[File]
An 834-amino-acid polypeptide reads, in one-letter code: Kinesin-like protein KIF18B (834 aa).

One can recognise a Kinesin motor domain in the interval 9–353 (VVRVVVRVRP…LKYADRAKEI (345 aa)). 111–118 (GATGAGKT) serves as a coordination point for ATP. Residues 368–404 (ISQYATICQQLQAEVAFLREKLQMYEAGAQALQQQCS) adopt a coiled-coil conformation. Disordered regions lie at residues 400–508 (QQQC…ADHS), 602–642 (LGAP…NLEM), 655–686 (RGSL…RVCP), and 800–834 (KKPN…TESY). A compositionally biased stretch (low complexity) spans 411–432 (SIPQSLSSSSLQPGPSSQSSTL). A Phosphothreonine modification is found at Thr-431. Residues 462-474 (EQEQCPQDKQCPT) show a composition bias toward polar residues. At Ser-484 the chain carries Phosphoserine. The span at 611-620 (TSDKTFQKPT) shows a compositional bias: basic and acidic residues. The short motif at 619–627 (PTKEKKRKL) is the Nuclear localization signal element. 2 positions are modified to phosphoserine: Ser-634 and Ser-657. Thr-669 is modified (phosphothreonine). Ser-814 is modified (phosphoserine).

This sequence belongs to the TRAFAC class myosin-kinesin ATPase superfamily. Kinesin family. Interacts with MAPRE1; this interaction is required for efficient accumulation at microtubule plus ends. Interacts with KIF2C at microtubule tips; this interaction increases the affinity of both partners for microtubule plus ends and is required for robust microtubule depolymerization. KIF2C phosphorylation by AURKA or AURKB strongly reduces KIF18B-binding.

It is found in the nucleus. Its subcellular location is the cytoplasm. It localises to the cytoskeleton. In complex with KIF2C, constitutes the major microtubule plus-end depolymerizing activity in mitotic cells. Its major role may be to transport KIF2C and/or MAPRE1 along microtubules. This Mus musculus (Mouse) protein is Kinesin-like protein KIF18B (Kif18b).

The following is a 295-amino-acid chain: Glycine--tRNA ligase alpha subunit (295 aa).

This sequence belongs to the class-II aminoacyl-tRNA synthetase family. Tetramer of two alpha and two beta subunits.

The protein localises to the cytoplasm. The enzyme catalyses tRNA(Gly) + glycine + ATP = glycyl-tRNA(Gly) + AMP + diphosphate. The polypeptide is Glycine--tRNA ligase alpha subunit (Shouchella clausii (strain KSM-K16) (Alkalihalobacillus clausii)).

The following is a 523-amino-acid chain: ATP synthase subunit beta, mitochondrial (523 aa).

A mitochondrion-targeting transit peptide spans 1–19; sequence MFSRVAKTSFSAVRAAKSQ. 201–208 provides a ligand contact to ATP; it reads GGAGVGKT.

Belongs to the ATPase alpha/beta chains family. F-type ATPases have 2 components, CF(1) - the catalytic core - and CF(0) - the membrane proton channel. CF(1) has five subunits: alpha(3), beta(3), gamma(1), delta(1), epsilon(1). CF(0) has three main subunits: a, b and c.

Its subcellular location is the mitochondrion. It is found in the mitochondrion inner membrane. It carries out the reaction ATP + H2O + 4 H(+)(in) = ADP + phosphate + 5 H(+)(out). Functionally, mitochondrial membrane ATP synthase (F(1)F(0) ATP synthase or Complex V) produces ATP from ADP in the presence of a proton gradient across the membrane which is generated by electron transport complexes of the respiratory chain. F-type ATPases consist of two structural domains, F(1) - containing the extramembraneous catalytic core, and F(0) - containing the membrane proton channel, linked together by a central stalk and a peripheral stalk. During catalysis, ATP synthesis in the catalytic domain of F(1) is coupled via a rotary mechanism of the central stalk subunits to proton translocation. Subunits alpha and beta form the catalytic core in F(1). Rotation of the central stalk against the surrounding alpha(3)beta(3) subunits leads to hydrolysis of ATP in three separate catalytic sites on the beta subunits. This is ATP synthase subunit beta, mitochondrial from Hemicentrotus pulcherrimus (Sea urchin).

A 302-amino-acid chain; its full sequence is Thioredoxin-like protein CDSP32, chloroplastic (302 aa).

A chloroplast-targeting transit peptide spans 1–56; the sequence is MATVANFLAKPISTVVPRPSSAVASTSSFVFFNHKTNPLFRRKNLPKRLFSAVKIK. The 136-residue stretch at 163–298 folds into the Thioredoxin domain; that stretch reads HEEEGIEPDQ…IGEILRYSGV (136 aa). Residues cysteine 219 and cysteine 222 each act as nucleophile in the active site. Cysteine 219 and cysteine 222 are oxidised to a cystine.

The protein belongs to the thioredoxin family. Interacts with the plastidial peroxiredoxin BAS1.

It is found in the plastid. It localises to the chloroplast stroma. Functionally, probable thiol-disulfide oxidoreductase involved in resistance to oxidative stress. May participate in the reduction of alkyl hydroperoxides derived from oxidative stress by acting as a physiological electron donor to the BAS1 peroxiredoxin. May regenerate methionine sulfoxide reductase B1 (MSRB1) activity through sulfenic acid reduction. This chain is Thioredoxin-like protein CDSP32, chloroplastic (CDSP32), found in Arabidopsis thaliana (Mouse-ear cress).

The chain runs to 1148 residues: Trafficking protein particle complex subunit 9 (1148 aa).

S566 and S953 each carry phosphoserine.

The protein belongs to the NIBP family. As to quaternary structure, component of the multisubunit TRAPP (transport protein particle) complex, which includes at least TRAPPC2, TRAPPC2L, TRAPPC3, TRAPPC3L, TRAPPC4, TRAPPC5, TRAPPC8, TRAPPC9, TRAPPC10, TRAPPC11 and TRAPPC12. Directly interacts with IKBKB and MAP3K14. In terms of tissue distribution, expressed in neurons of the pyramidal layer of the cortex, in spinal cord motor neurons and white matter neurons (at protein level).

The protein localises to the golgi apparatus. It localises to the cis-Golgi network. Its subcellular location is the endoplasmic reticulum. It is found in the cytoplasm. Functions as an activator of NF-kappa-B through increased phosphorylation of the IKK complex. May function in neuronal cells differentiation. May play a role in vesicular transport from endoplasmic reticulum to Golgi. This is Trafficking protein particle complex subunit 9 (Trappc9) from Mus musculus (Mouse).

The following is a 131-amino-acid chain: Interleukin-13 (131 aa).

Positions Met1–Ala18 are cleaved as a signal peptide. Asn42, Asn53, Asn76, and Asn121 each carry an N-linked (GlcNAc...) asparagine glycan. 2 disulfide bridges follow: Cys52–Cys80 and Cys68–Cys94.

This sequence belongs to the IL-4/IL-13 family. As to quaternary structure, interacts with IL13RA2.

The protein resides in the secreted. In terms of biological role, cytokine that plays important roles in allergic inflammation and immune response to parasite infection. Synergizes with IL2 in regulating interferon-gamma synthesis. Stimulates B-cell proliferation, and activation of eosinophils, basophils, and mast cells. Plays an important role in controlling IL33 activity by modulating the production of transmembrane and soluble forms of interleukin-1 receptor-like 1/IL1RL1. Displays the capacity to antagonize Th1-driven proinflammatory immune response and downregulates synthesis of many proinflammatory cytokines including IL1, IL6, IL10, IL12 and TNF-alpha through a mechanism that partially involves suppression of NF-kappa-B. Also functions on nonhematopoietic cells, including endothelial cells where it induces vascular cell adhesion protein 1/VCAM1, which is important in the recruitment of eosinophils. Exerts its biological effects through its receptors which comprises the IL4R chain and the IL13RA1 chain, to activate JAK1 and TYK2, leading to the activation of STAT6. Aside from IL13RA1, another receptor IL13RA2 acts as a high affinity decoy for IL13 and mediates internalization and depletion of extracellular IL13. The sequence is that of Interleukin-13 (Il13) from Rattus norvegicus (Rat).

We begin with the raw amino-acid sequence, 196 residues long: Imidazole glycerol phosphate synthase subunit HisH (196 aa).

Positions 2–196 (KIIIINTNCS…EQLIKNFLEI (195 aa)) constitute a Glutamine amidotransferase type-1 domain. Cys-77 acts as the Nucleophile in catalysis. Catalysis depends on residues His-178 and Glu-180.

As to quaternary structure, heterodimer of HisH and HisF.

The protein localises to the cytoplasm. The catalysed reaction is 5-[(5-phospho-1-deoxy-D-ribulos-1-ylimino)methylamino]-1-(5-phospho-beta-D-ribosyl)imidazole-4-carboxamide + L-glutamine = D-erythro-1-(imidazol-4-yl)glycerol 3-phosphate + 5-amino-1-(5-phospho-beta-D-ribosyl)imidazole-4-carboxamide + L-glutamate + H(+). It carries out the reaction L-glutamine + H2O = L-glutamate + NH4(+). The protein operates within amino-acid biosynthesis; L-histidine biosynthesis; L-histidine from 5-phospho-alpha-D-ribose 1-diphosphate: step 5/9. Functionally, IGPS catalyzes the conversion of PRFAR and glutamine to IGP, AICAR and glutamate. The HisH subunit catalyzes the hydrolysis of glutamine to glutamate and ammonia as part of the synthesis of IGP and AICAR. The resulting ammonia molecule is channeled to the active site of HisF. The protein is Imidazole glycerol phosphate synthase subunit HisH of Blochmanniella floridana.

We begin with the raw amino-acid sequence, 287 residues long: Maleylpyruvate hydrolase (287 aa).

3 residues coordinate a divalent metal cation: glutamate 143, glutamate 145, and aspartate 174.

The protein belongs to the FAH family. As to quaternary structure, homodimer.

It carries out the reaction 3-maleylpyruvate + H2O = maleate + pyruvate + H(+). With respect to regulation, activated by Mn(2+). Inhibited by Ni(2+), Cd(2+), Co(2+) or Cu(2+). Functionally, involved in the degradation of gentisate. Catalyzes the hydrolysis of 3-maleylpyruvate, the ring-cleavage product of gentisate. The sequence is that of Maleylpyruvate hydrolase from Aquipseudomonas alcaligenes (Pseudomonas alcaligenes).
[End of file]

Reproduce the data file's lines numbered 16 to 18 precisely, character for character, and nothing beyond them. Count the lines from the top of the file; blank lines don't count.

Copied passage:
The chain runs to 1148 residues: Trafficking protein particle complex subunit 9 (1148 aa).

S566 and S953 each carry phosphoserine.

The protein belongs to the NIBP family. As to quaternary structure, component of the multisubunit TRAPP (transport protein particle) complex, which includes at least TRAPPC2, TRAPPC2L, TRAPPC3, TRAPPC3L, TRAPPC4, TRAPPC5, TRAPPC8, TRAPPC9, TRAPPC10, TRAPPC11 and TRAPPC12. Directly interacts with IKBKB and MAP3K14. In terms of tissue distribution, expressed in neurons of the pyramidal layer of the cortex, in spinal cord motor neurons and white matter neurons (at protein level).